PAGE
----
On Picturing a Candle: The Prehistory of Imagery Science.

MacKisack M, Aldworth S, Macpherson F, Onians J, Winlove C, Zeman A - Front Psychol (2016)

The Oculus Imaginationis (The Eye of the Imagination) as found on the title page of Tractatus One, Section Two, Portion Three of Robert Fludd’s Ars Memoriae (Fludd, 1617).
© Copyright Policy
Related In: Results  -  Collection

License
Show All Figures
getmorefigures.php?uid=PMC4835444&req=5

Figure 2: The Oculus Imaginationis (The Eye of the Imagination) as found on the title page of Tractatus One, Section Two, Portion Three of Robert Fludd’s Ars Memoriae (Fludd, 1617).
Mentions: Together, these developments urged a model of imagining as a corporeal activity. The inner senses, like the outer senses, have bodily organs – and “the power of imagination has its action impeded by damage to the organ [i.e., the brain] … as happens to the phrenetic [literally, an individual with an inflamed brain]” (Aquinas, 1920, 84.7 c23–24). The imagination’s corporeal nature makes it epistemologically crucial, because the intellect has no organ, and so must employ phantasms for understanding to take place. “[E]veryone can experience within oneself,” claims Aquinas, “that when one tries to understand something, one forms certain phantasms for oneself by way of examples, in which one examines, as it were, the thing one is striving to understand. And so it is that when we wish to make someone else understand a thing, we propose examples to him, through which he can form phantasms for himself in order to understand” (Aquinas, 1920, 84.7 c37–43). Indeed, a damaged faculty of imagination impedes the person “from actually understanding even the things he has already acquired knowledge of” (Aquinas, 1920, 84.7 c34–36). Aquinas’s recognition both of the biological basis of mental states (albeit excluding intellectual conception), and the role of imagery in cognition, make his contribution to our history an important one; we will pursue it further in our concluding remarks (Figure 2).

Bottom Line: We focus on the neuroscientific literature's most commonly used task - imagining a concrete object - and, after sketching what is known of the neurobiological mechanisms involved, we examine the same basic act of imagining from the perspective of several key positions in the history of philosophy and psychology.We present positions that, firstly, contextualize and inform the neuroscientific account, and secondly, pose conceptual and methodological challenges to the scientific analysis of imagery.We conclude by reflecting on the intellectual history of visualization in the light of contemporary science, and the extent to which such science may resolve long-standing theoretical debates.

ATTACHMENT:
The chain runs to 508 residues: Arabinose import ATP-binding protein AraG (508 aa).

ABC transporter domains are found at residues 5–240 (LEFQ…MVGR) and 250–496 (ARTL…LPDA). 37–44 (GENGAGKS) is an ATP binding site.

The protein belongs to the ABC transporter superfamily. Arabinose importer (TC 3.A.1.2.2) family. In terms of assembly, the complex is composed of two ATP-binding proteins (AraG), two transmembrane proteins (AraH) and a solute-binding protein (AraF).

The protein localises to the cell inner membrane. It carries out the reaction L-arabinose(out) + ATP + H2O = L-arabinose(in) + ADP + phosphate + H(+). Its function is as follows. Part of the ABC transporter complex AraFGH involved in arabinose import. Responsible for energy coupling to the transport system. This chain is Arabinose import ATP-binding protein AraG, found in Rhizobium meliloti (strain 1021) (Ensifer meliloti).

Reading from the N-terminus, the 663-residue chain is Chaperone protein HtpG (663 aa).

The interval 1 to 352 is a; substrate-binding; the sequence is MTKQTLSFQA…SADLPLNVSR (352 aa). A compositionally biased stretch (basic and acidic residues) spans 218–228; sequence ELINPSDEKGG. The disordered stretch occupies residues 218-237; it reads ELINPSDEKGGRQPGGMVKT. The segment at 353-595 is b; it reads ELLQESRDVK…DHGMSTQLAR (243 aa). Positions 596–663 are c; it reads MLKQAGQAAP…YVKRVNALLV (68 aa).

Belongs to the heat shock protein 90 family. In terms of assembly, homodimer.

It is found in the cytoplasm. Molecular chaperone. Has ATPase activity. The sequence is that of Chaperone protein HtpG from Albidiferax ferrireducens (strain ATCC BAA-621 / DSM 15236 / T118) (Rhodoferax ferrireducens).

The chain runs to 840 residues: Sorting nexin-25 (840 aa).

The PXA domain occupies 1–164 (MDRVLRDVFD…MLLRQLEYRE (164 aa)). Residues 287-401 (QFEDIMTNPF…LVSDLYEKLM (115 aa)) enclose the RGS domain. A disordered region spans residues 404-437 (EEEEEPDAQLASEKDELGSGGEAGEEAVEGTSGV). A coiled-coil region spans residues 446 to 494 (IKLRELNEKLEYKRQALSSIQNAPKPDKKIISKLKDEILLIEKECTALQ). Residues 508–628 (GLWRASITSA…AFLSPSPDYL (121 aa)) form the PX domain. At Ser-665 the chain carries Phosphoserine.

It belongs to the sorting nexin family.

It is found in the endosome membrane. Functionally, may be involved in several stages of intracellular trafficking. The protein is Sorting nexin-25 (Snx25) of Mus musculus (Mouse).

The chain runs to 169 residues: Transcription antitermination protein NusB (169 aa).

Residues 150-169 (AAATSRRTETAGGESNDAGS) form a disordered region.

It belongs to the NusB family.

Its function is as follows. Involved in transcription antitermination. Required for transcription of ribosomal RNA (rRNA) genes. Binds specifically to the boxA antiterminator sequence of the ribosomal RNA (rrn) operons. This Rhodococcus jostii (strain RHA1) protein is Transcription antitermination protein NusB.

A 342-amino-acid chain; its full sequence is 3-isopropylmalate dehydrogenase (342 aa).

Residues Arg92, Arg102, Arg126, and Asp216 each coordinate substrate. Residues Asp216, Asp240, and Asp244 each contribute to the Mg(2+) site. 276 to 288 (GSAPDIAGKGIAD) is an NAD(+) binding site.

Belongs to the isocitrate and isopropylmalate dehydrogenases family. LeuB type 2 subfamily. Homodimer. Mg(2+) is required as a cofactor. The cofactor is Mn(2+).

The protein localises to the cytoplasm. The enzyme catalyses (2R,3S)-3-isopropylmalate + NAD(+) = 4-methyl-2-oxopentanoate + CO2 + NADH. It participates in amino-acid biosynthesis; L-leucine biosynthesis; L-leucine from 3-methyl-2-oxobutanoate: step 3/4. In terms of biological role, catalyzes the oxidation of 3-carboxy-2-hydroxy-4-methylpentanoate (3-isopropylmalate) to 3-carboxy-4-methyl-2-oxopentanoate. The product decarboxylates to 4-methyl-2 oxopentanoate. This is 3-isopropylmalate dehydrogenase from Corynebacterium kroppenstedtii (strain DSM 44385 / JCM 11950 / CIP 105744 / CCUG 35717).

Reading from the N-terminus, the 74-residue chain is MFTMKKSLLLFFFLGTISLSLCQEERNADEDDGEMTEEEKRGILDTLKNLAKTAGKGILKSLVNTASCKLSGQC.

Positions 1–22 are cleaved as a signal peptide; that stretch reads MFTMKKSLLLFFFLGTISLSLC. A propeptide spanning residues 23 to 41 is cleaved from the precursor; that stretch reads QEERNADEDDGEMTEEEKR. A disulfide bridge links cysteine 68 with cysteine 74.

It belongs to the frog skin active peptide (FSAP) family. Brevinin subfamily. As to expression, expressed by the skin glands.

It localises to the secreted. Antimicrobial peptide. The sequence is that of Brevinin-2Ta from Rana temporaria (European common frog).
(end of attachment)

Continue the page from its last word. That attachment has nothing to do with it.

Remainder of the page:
View Article: PubMed Central - PubMed

Affiliation: University of Exeter Medical School Exeter, UK.

ABSTRACT
The past 25 years have seen a rapid growth of knowledge about brain mechanisms involved in visual mental imagery. These advances have largely been made independently of the long history of philosophical - and even psychological - reckoning with imagery and its parent concept 'imagination'. We suggest that the view from these empirical findings can be widened by an appreciation of imagination's intellectual history, and we seek to show how that history both created the conditions for - and presents challenges to - the scientific endeavor. We focus on the neuroscientific literature's most commonly used task - imagining a concrete object - and, after sketching what is known of the neurobiological mechanisms involved, we examine the same basic act of imagining from the perspective of several key positions in the history of philosophy and psychology. We present positions that, firstly, contextualize and inform the neuroscientific account, and secondly, pose conceptual and methodological challenges to the scientific analysis of imagery. We conclude by reflecting on the intellectual history of visualization in the light of contemporary science, and the extent to which such science may resolve long-standing theoretical debates.

No MeSH data available.


Related in: MedlinePlus